It's a little hard to tell by the pictures but I'm going to guess the fabric wasn't wide enough before you started pleating. It also looks like you may be using a knit (stretchy) fabric which is hard with a project like this. You can probably salvage this by removing the first and last pleats. This will give you a wider front apron and you will have to make a new, wider waistband, but the alternative is to start over. If you try to salvage this one use a seam ripper (you can use a razor or x-acto knife if you're very careful) to remove the waistband and cut the stitching along the first and last pleats. Hold the de-constructed kilt around you're waist to make sure you have enough "coverage" in front. If it's good then measure the new width of the kilt and use that measurement to make a new waistband.
If you're up for giving this another shot from scratch PM me your measurements and I'll double check the math. There have been a handfull of people I've heard fom that have had some problems with that.
I'm sorry this project didn't go well for you and I've screwed up enough on my own to know how you're feeling. If you have any other questions or need any more help feel free to shoot me a message.

Thanks for the great instructions!!  With little sewing experience (but direct supervision from my wife) I was able to make a kilt for my 6 week old son.  I only had two modifications from your design (Other than reducing the size) and they were to use velcro to fasten it closed and the other was to work the pleats back from both the front apron and under apron.  When my store bought kilt wears out, I will probably be making my own (if I even wait that long)

ctine11 year ago
I could not find in the instructions where you hem the left and right side of the kilt. I am guessing it is before you sew on the waist band. Do you just fold each part over once or do the double fold over like the bottom?
uglymike (author)  ctine11 year ago
You are correct in hemming the sides before adding the waistband. Double-folding the edges will keep the edges from fraying and will look much more professional, but it's a personal preferance.

rdailey42 years ago
About how many hours does it take to make one of these kilts?
uglymike (author)  rdailey42 years ago
4 to 5 hours if I don't get sidetracked and take a bunch of breaks. The first one I did over the course of 2 days and corrected a couple mistakes along the way.
Thank you!
im finaly getting in to making one.... and now there making it to where i cant view every photo.... this sucks... cause i needed those photos to help with knowing how to make it... i got 5 yards of fabric... im useing duck cloth... (dark blue) found at joanns in there Dectorative cloth area... for houses..... is there any way i can get this set of instructions emailed to me in a PDF... or something cause it wont let me download them... my email is
jward32 years ago
Just stopping by to say thanks for this. I had a failed attempt at making a kilt (traditional method) years ago but your instructions inspired me to give it another go.

> I made mine to sit just above my hips. I didn't attempt a "beer-gut cut"; for now it just sort of heads that way naturally. Hopefully when the beer-gut's gone it'll still fit nicely.
> Drawing on experience from my previous attempt, I tapered the pleats slightly from hips to waist. I didn't quite get them even, but it certainly fits well. The initial build was based on my hip measurement to allow tapering.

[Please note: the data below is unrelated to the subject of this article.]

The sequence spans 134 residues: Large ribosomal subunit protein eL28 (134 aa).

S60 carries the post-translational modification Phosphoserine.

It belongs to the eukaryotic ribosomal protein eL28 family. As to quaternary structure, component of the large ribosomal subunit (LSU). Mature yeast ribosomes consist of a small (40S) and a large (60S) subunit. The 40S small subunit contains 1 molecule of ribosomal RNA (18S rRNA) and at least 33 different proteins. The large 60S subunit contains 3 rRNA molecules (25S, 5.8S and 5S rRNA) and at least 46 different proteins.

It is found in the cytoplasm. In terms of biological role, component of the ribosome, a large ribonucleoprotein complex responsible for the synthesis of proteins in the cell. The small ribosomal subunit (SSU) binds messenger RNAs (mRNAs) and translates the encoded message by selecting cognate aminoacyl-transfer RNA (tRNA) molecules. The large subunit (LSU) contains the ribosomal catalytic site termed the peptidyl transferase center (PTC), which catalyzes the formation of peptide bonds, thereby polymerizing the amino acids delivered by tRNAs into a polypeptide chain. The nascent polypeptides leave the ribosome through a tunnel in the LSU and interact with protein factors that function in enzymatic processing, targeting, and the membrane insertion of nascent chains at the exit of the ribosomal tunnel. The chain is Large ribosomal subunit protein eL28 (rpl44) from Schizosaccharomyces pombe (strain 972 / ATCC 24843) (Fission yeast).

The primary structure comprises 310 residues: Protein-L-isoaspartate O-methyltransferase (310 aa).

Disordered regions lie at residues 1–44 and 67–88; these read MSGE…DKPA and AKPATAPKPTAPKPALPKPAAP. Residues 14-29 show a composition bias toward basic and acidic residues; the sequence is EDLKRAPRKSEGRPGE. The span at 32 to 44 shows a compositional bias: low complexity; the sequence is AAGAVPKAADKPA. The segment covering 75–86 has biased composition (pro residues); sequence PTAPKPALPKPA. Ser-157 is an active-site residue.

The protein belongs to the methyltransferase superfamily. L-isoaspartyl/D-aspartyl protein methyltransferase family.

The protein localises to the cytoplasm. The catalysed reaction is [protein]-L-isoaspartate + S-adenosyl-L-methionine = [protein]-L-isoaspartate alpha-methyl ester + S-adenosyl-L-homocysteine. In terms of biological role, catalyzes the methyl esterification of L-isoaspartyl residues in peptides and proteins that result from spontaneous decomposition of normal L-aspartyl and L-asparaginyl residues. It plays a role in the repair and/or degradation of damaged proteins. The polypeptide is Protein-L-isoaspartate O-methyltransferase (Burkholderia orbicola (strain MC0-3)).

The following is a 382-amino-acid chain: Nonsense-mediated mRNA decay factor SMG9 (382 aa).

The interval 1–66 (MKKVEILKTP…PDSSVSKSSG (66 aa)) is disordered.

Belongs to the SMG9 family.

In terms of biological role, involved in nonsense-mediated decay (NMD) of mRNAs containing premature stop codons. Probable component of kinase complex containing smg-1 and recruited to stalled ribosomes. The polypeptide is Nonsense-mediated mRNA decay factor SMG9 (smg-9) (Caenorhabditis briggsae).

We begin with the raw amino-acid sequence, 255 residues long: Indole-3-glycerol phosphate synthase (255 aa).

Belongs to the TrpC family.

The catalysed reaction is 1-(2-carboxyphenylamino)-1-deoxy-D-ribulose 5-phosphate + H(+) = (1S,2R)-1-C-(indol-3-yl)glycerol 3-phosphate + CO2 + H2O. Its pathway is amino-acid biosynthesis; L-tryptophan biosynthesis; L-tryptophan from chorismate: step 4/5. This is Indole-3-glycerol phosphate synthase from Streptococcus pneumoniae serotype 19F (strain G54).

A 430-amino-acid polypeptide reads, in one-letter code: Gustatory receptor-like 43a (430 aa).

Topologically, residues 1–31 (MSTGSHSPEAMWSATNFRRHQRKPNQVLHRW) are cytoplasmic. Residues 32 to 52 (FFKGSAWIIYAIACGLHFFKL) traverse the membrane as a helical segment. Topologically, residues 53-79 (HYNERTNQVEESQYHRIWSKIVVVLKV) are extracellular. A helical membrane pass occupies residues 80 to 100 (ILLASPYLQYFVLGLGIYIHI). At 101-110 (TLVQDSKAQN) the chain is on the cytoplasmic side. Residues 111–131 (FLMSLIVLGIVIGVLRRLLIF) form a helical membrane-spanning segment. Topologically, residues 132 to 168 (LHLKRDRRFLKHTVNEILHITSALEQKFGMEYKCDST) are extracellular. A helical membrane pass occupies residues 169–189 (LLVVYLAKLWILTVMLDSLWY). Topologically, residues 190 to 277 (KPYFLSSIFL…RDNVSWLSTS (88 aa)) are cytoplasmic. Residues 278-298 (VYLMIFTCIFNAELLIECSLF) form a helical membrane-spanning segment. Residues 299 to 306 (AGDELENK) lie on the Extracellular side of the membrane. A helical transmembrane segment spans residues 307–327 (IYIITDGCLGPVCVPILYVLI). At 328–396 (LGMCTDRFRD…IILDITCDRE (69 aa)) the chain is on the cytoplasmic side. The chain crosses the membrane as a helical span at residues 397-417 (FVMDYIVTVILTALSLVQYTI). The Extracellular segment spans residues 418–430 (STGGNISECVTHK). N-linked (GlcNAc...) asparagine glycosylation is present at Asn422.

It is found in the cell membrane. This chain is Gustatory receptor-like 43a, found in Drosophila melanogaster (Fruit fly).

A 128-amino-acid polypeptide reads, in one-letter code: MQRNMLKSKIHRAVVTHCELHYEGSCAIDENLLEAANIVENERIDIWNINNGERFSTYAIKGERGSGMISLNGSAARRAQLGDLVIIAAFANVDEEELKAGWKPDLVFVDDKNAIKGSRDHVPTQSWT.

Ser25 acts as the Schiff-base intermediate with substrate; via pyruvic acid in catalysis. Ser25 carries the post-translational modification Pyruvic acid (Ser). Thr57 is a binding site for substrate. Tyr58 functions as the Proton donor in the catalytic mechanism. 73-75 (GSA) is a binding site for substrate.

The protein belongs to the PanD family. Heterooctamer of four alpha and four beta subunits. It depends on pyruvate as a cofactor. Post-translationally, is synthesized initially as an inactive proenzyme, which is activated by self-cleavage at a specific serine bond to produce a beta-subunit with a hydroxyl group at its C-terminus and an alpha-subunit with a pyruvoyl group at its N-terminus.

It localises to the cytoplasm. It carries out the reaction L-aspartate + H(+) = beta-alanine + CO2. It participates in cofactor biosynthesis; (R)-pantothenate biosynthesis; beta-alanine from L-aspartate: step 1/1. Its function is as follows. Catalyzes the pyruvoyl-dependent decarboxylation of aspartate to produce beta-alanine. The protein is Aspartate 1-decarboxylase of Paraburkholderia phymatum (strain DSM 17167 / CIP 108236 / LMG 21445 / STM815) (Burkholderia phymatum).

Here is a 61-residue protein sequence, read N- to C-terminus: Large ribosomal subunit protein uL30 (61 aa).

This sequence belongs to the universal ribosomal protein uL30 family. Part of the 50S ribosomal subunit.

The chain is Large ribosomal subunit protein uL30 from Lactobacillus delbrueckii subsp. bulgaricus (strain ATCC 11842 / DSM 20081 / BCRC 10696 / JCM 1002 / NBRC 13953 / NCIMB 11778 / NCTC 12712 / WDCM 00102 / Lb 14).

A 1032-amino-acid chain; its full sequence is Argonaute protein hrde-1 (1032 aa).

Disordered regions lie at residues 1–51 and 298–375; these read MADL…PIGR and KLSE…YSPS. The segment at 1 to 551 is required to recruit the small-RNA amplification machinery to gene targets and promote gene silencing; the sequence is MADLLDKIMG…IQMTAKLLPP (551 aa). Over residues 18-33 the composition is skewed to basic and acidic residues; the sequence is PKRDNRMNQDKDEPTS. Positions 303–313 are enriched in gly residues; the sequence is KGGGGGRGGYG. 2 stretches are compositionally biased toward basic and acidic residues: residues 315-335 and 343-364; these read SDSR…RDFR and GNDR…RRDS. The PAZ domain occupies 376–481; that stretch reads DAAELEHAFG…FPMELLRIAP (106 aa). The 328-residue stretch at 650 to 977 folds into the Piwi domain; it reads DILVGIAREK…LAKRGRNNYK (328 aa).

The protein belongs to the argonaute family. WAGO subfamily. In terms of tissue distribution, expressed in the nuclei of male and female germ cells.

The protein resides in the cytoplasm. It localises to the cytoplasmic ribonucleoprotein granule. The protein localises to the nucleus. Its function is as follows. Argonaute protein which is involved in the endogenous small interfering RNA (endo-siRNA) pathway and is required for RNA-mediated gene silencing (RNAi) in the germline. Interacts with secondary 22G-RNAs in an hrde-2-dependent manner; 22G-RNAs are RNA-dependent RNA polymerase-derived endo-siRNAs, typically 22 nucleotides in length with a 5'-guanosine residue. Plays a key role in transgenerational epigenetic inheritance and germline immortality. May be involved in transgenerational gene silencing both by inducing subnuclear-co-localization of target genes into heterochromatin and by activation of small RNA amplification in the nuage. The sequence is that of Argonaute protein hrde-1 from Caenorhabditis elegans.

> Having done the tapering the waistband had to be curved, so I made it from two curved peices (following the top of the kilt as a guide) stitched back-to-back.
> Pockets are sewn on. I also added a pleat detail to the front of them and they only have one snap on the flap. And, having lots of "belt loop" left over, I put a tool loop on too.
> I stitched up the inner pleats. It certainly helps the way it hangs.
> I wasn't going to bother with the apron snaps, but having the front and under held together has vastly improved the way it behaves in motion.

So, thanks again. Another very happy customer. :)
uglymike (author)  jward32 years ago
Great looking kilt!! Glad to see you didn't give up. I know how difficult traditional kilts are, not a great project for a beginner, but they look awesome.
I love seeing the modifications everyone does to their kilts. It's one of the reasons I made the instructions so simple and plain. That tropical print pattern on your kilt look totally cool.

Great job.
Iridium72 years ago
So if I wanted to make a traditional Scottish kilt then do I take my waist and divide it by 2 and not 3?
uglymike (author)  Iridium72 years ago
Actually making a traditional kilt is quite a bit different than what I have here. There are several good sets of instructions on the net so I'll just do an overview of what you'd be in for. Yes, the front apron is about 1/2 your waist measurement and the pleated portion makes up the other. The pleats are done a little differently. If you use a tartan plaid you need to figure out how often the pattern repeats and adjust the width of the pleat to match. The idea is to maintain the pattern of the plaid despite the pleats. The pleats are also usually deeper in traditional kilts which allows the kilt to hang/drape in a more attractive manner. Finally a traditional kilt is fitted to the wearer much better than what I have here. This is done by closing or opening the pleat at the top 4 to 6 inches. This makes for a better looking and fitting kilt, but is quite a bit more difficult. Maybe I'll do a full 'ible for a traditional kilt but right now I got quite a bit on my plate offline.

Mike732 years ago
This is awesome. I made a skirt once, too, but it didn't come out that cool. So I only used it at home. But still, it was very comfortable.
I may make one from some jeans that are worn out and have holes in the bottom.